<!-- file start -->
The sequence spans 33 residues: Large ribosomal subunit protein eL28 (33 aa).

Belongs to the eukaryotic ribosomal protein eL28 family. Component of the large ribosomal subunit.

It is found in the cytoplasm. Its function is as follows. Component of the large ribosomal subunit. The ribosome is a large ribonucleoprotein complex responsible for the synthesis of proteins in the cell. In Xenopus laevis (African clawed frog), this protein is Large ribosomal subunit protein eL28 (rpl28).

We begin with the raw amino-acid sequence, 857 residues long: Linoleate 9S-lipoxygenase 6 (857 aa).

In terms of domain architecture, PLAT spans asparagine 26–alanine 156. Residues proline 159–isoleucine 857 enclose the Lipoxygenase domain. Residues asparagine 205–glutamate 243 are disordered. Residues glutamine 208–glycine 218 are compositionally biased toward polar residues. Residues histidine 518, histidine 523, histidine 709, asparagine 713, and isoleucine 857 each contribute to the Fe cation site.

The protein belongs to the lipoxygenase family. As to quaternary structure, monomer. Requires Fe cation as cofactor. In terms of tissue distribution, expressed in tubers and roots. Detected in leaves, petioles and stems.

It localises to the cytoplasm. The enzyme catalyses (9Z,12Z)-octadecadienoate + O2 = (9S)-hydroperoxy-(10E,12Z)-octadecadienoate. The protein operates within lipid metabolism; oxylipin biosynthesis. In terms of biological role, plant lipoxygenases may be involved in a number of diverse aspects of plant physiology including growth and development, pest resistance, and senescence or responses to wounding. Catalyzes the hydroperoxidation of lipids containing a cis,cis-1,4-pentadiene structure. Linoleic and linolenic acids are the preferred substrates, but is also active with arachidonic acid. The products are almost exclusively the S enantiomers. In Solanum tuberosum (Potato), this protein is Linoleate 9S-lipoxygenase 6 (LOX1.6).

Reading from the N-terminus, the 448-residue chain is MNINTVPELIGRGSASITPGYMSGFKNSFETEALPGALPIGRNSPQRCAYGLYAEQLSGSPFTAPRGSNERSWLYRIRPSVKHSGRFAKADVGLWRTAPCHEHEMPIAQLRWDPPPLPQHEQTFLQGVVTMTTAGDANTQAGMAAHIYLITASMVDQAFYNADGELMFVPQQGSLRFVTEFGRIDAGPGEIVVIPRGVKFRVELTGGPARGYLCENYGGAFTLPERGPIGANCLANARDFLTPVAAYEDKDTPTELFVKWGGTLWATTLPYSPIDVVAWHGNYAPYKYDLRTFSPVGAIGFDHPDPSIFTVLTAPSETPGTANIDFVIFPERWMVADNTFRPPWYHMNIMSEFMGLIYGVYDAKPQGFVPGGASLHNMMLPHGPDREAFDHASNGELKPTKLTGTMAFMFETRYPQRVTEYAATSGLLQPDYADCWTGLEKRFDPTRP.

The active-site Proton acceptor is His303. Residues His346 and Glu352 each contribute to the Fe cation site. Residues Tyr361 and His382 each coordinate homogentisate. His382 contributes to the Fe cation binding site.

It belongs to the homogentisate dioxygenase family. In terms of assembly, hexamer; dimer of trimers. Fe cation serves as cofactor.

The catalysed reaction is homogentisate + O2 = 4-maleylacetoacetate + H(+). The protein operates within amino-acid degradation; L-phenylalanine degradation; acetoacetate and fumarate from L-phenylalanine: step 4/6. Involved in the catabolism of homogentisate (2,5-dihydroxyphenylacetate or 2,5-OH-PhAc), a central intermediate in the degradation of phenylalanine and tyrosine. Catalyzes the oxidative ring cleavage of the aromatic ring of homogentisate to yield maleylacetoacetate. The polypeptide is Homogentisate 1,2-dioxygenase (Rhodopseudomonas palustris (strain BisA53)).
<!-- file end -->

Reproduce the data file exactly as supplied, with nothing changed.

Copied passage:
The sequence spans 33 residues: Large ribosomal subunit protein eL28 (33 aa).

Belongs to the eukaryotic ribosomal protein eL28 family. Component of the large ribosomal subunit.

It is found in the cytoplasm. Its function is as follows. Component of the large ribosomal subunit. The ribosome is a large ribonucleoprotein complex responsible for the synthesis of proteins in the cell. In Xenopus laevis (African clawed frog), this protein is Large ribosomal subunit protein eL28 (rpl28).

We begin with the raw amino-acid sequence, 857 residues long: Linoleate 9S-lipoxygenase 6 (857 aa).

In terms of domain architecture, PLAT spans asparagine 26–alanine 156. Residues proline 159–isoleucine 857 enclose the Lipoxygenase domain. Residues asparagine 205–glutamate 243 are disordered. Residues glutamine 208–glycine 218 are compositionally biased toward polar residues. Residues histidine 518, histidine 523, histidine 709, asparagine 713, and isoleucine 857 each contribute to the Fe cation site.

The protein belongs to the lipoxygenase family. As to quaternary structure, monomer. Requires Fe cation as cofactor. In terms of tissue distribution, expressed in tubers and roots. Detected in leaves, petioles and stems.

It localises to the cytoplasm. The enzyme catalyses (9Z,12Z)-octadecadienoate + O2 = (9S)-hydroperoxy-(10E,12Z)-octadecadienoate. The protein operates within lipid metabolism; oxylipin biosynthesis. In terms of biological role, plant lipoxygenases may be involved in a number of diverse aspects of plant physiology including growth and development, pest resistance, and senescence or responses to wounding. Catalyzes the hydroperoxidation of lipids containing a cis,cis-1,4-pentadiene structure. Linoleic and linolenic acids are the preferred substrates, but is also active with arachidonic acid. The products are almost exclusively the S enantiomers. In Solanum tuberosum (Potato), this protein is Linoleate 9S-lipoxygenase 6 (LOX1.6).

Reading from the N-terminus, the 448-residue chain is MNINTVPELIGRGSASITPGYMSGFKNSFETEALPGALPIGRNSPQRCAYGLYAEQLSGSPFTAPRGSNERSWLYRIRPSVKHSGRFAKADVGLWRTAPCHEHEMPIAQLRWDPPPLPQHEQTFLQGVVTMTTAGDANTQAGMAAHIYLITASMVDQAFYNADGELMFVPQQGSLRFVTEFGRIDAGPGEIVVIPRGVKFRVELTGGPARGYLCENYGGAFTLPERGPIGANCLANARDFLTPVAAYEDKDTPTELFVKWGGTLWATTLPYSPIDVVAWHGNYAPYKYDLRTFSPVGAIGFDHPDPSIFTVLTAPSETPGTANIDFVIFPERWMVADNTFRPPWYHMNIMSEFMGLIYGVYDAKPQGFVPGGASLHNMMLPHGPDREAFDHASNGELKPTKLTGTMAFMFETRYPQRVTEYAATSGLLQPDYADCWTGLEKRFDPTRP.

The active-site Proton acceptor is His303. Residues His346 and Glu352 each contribute to the Fe cation site. Residues Tyr361 and His382 each coordinate homogentisate. His382 contributes to the Fe cation binding site.

It belongs to the homogentisate dioxygenase family. In terms of assembly, hexamer; dimer of trimers. Fe cation serves as cofactor.

The catalysed reaction is homogentisate + O2 = 4-maleylacetoacetate + H(+). The protein operates within amino-acid degradation; L-phenylalanine degradation; acetoacetate and fumarate from L-phenylalanine: step 4/6. Involved in the catabolism of homogentisate (2,5-dihydroxyphenylacetate or 2,5-OH-PhAc), a central intermediate in the degradation of phenylalanine and tyrosine. Catalyzes the oxidative ring cleavage of the aromatic ring of homogentisate to yield maleylacetoacetate. The polypeptide is Homogentisate 1,2-dioxygenase (Rhodopseudomonas palustris (strain BisA53)).